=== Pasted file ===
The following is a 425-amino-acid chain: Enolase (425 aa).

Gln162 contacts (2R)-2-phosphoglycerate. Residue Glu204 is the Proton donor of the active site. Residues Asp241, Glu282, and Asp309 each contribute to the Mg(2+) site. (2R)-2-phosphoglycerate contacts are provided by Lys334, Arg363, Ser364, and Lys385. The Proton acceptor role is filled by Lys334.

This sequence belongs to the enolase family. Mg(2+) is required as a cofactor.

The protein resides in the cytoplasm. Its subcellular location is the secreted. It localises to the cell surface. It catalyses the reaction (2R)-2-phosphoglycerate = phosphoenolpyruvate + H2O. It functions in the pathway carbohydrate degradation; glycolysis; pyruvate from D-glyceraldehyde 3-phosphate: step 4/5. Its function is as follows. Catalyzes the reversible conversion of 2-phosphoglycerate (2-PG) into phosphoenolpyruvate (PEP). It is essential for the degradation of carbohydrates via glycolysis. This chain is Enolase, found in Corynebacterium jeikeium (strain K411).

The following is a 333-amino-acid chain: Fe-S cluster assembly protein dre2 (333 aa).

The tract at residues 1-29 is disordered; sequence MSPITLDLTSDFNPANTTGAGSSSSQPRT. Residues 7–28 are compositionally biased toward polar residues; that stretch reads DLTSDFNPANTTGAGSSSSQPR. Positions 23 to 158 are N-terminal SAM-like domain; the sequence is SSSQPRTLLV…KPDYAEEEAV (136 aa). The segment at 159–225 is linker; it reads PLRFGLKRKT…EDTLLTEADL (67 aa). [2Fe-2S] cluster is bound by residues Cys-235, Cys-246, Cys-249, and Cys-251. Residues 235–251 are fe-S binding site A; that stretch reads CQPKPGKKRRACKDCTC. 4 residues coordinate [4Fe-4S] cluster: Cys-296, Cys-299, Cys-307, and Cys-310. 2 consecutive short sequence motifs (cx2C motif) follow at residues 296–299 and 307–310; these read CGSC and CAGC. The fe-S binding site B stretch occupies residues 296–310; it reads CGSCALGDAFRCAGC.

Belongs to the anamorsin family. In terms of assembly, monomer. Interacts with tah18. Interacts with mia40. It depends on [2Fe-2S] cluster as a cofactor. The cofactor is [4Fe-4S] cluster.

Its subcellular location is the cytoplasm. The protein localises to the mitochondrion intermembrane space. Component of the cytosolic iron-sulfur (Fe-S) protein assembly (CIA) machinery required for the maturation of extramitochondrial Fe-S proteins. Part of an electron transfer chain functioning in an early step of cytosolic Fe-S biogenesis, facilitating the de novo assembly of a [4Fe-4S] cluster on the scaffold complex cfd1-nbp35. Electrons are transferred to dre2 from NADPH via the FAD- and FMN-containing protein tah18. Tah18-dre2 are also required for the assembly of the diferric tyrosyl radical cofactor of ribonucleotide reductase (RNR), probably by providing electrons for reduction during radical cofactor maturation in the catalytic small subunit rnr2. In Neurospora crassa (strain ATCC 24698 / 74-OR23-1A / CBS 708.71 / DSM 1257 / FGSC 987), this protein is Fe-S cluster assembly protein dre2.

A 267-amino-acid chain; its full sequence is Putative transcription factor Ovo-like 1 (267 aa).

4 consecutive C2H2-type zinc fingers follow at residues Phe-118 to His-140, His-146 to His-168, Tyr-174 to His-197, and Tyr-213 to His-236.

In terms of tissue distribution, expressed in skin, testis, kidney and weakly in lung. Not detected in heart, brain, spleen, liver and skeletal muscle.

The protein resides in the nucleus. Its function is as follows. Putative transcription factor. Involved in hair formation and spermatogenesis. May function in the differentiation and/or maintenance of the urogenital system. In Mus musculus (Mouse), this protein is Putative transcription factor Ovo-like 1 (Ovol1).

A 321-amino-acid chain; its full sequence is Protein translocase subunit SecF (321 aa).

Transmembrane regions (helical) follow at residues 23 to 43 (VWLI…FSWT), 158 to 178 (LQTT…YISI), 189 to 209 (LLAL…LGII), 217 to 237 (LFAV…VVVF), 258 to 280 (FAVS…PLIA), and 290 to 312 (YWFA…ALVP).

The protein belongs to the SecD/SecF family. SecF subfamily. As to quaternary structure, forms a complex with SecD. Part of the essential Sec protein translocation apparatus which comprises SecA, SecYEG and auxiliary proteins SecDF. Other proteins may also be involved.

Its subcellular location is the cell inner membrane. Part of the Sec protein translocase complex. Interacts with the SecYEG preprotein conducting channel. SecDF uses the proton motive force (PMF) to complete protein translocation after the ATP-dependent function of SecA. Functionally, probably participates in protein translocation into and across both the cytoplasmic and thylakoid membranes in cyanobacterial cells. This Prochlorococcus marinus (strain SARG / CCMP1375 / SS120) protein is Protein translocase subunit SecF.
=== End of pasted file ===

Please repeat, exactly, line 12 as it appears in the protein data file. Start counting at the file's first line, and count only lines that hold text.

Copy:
The protein resides in the nucleus. Its function is as follows. Putative transcription factor. Involved in hair formation and spermatogenesis. May function in the differentiation and/or maintenance of the urogenital system. In Mus musculus (Mouse), this protein is Putative transcription factor Ovo-like 1 (Ovol1).